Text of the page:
Journeying away from ITV but staying on Sunday nights we have BBC One’s first big dramatic offering of the year in the form of their lavish adaptation of Leo Tolstoy’s War and Peace. It’s clear from watching the opening episode of War and Peace that the BBC have spared no expense when it comes to either the cast or the beautifully constructed sets. Both set and partially filmed in St. Petersburg, War and Peace follows the exploits of the socially inept but well-connected Pierre (Paul Dano), his friend the dashing war hero Andrei (James Norton) and their connections to the same pretty young socialite Natasha (Lily James). I felt that the opening scene did its best to introduce the majority of the characters and their relationships to each other however I have to admit I was still a bit lost by the end of episode one. Part of me felt that by condensing the epic novel into a six hour saga that Andrew Davies’ adapted script was trying to rush through certain parts of the story to get to the more interesting parts. Whilst this definitely kept my attention I still felt that I would’ve been at more of an advantage had the pace of the episode been slightly slower. That being said I still think Davies did a good job at putting the three prominent younger characters front and centre and it’s definitely clear that he’s trying to modernise War and Peace in the same way he did Pride and Prejudice back in the 1990s. The adaptation does benefit from having a fine lead performance from the brilliant Paul Dano who brings a childish innocence to the naive Pierre who is constantly manipulated by those who are trying to get their hands on his fortune. Dano is one of those actors who can absolutely captivate when he’s saying nothing at all and I felt that he was definitely the stand out member of the cast. Also worthy of praise is the delightful Lily James who gave Natasha a combination of likeable innocence and emotional intelligence. Conversely though I was a little disappointed by the performance given by James Norton who I felt was the weakest of the three leads as the dashing Prince Andrei. As is always the way with BBC costume drama War and Peace boasts an all-star supporting cast with great turns being given by the likes of Stephen Rea, Rebecca Front and Jim Broadbent. Although it all looks fantastic and is well-acted from start to finish I have to say that there was nothing about War and Peace that I found particularly captivating. I would go as far as to say that it might be one of this year’s early dramas that I won’t be sticking with primarily because there seems to be so much else on on Sunday nights.

Adding to that argument is the final show in this week’s instalment as we head to Channel 4 for their new German cold war thriller Deutschland ’83. Unsurprisingly set in 1983, the drama follows young East German border security guard Martin Raugh (Jonas Nay) as he undertakes a mission to spy on the West. Martin is originally recruited to go undercover by his aunt Lenora (Maria Schrader) who promises to put his mother, her sister, on a transplant list for a new kidney if he successfully completes his task. However it later transpires that Martin has little say in the matter as he is drugged and bundled across to West Germany having his finger broken in the process. Soon he is posing as Moritz Stamm, aide to West German General Edel (Ulrich Noethen) and has to pretend to be part of a society that he once despised. However his new role does allow him access to some sensitive documents and in possibly the episode’s greatest set piece Martin is tasked with photographing some plans that a visiting American General has brought to Edel. Before it aired I was rather looking forward to Deutschland ’83 especially as Channel 4 had given it quite a bit of promotion before it began. Therefore I was a little disappointed by the opening episode as I felt that the dialogue was overly expositional at times and the story was told in a rather heavy-handed fashion. Additionally I felt the 1980s setting was over-exposed at times especially when it came to both the production design and the use of music such as ‘Blue Monday and ’99 Luftballoons’. It’s also hard not to compare Deutschland ’83 to the superior The Americans which handles the same sort of material in a much more subtle way. At the same time there are hints that Deutschland ’83 could be something special especially during the aforementioned set piece in Edel’s office and a later couple of scenes during a barbecue at his house. Furthermore I felt the performance by Jonas Nay was astounding and even during the episode’s duller moments his outstanding central turn kept me invested. Therefore I am going to persevere with Deutschland ’83 to see if these initial problems can be ironed out as I do feel it has a promising premise and certainly could become quite a remarkable drama if the story was told in the right way.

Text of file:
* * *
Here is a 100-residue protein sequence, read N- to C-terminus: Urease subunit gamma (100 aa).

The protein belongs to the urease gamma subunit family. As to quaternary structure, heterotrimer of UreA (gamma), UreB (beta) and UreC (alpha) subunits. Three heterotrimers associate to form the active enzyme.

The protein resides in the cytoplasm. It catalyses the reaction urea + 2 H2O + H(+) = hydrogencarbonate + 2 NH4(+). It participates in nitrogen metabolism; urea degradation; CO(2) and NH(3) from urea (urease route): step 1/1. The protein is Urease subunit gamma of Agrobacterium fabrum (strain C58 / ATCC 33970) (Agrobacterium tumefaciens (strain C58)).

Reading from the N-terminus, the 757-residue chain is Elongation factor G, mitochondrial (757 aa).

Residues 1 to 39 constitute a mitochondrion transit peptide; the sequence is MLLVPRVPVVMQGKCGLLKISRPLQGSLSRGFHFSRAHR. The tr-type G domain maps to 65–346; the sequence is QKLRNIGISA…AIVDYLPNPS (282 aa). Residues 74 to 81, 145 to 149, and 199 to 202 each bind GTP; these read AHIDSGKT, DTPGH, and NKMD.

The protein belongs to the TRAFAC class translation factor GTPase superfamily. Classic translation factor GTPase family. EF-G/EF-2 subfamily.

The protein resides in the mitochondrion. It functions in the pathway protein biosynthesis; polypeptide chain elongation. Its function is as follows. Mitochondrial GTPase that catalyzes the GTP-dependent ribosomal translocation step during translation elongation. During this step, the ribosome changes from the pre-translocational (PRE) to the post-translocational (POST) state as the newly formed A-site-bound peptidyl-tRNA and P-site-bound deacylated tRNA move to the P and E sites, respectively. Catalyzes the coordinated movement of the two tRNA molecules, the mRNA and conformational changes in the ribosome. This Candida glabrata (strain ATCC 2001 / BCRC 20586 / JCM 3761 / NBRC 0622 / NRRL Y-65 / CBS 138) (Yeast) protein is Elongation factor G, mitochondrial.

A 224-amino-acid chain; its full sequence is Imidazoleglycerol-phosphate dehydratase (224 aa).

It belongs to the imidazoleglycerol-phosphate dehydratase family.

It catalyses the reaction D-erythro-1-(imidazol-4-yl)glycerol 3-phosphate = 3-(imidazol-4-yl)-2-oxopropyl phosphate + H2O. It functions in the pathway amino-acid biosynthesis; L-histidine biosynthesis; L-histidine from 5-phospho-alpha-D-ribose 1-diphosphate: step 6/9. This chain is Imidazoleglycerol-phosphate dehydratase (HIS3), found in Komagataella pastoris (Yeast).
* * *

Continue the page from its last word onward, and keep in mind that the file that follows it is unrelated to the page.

That’s your lot for now, remember to follow me on Twitter @mattstvbites and I’ll see you next week for more of the same.

Matt Donnelly

Matt Donnelly


Made in Staffordshire, Matt is the co-editor of the site and co-host of The Custard TV Podcast. Matt has been writing about TV for over fifteen years and has written for the site for almost a decade. He's just realised this makes him a lot older than he thought he was.